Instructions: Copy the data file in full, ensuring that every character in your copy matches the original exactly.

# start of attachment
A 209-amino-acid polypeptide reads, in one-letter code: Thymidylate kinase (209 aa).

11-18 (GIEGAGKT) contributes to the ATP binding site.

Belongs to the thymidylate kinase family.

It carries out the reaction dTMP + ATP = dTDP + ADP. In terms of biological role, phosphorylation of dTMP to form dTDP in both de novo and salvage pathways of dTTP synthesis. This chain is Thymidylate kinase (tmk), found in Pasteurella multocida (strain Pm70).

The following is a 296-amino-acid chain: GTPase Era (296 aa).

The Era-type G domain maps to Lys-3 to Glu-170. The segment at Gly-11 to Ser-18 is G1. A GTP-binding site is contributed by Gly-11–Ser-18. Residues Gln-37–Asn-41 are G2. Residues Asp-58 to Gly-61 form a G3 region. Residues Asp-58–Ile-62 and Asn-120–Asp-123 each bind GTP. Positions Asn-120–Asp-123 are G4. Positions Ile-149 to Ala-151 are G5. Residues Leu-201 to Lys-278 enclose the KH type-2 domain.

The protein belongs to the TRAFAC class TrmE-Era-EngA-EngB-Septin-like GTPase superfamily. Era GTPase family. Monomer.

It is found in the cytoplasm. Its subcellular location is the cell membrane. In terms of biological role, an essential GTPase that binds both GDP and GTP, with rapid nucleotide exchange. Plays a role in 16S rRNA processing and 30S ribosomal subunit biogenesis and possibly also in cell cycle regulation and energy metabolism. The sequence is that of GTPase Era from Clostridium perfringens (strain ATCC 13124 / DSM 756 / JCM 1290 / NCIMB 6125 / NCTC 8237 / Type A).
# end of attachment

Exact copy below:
A 209-amino-acid polypeptide reads, in one-letter code: Thymidylate kinase (209 aa).

11-18 (GIEGAGKT) contributes to the ATP binding site.

Belongs to the thymidylate kinase family.

It carries out the reaction dTMP + ATP = dTDP + ADP. In terms of biological role, phosphorylation of dTMP to form dTDP in both de novo and salvage pathways of dTTP synthesis. This chain is Thymidylate kinase (tmk), found in Pasteurella multocida (strain Pm70).

The following is a 296-amino-acid chain: GTPase Era (296 aa).

The Era-type G domain maps to Lys-3 to Glu-170. The segment at Gly-11 to Ser-18 is G1. A GTP-binding site is contributed by Gly-11–Ser-18. Residues Gln-37–Asn-41 are G2. Residues Asp-58 to Gly-61 form a G3 region. Residues Asp-58–Ile-62 and Asn-120–Asp-123 each bind GTP. Positions Asn-120–Asp-123 are G4. Positions Ile-149 to Ala-151 are G5. Residues Leu-201 to Lys-278 enclose the KH type-2 domain.

The protein belongs to the TRAFAC class TrmE-Era-EngA-EngB-Septin-like GTPase superfamily. Era GTPase family. Monomer.

It is found in the cytoplasm. Its subcellular location is the cell membrane. In terms of biological role, an essential GTPase that binds both GDP and GTP, with rapid nucleotide exchange. Plays a role in 16S rRNA processing and 30S ribosomal subunit biogenesis and possibly also in cell cycle regulation and energy metabolism. The sequence is that of GTPase Era from Clostridium perfringens (strain ATCC 13124 / DSM 756 / JCM 1290 / NCIMB 6125 / NCTC 8237 / Type A).